Other Catholic politicians use arguments that supporting aid to poor families is a way of making children “wanted” and thus minimizing abortion. This is the so-called “seamless garment” position, which maintains an equal level of importance to opposing abortion, capital punishment, nuclear war, economic injustice, man-made global warming, etc., etc.
ALL THE WAY OR NO WAY
Now, there are ways a politician can maintain a position that is nominally “pro-life,” but is still effectively pro-abortion. One can call for the repeal of “Roe vs Wade,” can vote for banning partial-birth or late-term abortion but vote against confirming judges who are likely to be pro-life, vote for financial support of abortion agencies, etc., etc.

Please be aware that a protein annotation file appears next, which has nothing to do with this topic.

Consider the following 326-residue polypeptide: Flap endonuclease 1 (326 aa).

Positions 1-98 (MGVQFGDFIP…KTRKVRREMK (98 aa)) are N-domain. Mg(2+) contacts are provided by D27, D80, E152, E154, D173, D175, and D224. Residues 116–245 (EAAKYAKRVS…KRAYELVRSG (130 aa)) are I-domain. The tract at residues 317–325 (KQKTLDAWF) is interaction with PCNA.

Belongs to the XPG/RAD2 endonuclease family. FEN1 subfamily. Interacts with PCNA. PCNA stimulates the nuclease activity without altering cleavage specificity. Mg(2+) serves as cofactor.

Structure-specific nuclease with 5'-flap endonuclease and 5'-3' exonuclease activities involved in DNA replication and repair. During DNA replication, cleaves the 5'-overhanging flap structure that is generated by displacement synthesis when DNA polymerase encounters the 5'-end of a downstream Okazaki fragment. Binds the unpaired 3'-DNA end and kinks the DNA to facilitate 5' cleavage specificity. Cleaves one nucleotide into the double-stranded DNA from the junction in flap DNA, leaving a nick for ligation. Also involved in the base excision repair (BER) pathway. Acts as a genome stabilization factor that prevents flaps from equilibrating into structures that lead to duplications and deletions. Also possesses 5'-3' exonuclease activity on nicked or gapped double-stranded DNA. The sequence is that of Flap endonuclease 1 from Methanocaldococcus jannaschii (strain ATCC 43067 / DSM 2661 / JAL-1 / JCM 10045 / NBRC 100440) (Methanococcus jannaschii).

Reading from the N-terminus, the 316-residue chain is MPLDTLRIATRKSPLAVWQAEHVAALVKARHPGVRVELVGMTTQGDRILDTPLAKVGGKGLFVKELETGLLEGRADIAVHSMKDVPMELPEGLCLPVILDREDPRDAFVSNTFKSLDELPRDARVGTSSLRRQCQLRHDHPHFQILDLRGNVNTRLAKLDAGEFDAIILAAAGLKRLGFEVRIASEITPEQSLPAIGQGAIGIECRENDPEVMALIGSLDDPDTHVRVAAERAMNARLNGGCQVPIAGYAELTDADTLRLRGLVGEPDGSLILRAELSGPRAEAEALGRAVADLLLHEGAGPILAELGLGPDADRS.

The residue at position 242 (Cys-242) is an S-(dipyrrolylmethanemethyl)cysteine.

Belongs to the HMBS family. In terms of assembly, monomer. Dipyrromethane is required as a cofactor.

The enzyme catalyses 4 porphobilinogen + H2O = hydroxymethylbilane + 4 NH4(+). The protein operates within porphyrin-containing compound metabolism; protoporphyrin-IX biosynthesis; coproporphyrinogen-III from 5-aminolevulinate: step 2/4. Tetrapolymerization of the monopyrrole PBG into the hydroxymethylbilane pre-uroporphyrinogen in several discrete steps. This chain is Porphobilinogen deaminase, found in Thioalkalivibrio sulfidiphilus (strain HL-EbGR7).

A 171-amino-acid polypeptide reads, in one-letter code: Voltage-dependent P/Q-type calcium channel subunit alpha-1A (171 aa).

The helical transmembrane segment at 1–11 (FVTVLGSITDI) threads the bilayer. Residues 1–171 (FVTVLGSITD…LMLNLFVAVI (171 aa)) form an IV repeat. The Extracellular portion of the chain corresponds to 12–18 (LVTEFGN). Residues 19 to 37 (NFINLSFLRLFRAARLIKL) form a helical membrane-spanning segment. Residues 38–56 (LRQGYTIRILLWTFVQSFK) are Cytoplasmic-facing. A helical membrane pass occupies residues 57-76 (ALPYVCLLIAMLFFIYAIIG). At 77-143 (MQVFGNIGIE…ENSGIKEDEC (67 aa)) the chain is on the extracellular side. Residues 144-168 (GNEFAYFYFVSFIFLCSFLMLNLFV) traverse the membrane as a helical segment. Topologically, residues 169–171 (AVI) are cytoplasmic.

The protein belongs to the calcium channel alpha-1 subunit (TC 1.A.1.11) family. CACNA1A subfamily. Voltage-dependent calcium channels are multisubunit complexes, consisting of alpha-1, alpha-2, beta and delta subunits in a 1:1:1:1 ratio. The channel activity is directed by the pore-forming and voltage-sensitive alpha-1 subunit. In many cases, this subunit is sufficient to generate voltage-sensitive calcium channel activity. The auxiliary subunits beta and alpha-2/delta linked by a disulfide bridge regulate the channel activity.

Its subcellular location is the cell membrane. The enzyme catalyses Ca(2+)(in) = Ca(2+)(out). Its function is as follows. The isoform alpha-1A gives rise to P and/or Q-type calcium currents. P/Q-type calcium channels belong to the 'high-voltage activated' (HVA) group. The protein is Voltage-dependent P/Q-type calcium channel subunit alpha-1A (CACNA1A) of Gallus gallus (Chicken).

Senator Bob Casey, Jr (from my state, Pennsylvania) is a master of this tactic. He has spoken for repeal of Roe vs Wade (what would “repeal” be, judicially?), has voted to make abortion illegal 20 weeks after conception (by the way, how do you determine that date exactly?). On the other hand he has voted 75% of the time since 2011 for measures supported by Planned Parenthood and 100% of the time in 2016 and 2017 for legislation supported by NARAL Pro-Choice America.
When questioned about such support, Casey and other Catholic Democrat senators reply that these measures support women’s health. Balderdash!
Let’s now examine a moral principle that might guide Catholic politicians of either party, the double effect principle.
WHAT IS THE DOUBLE EFFECT PRINCIPLE?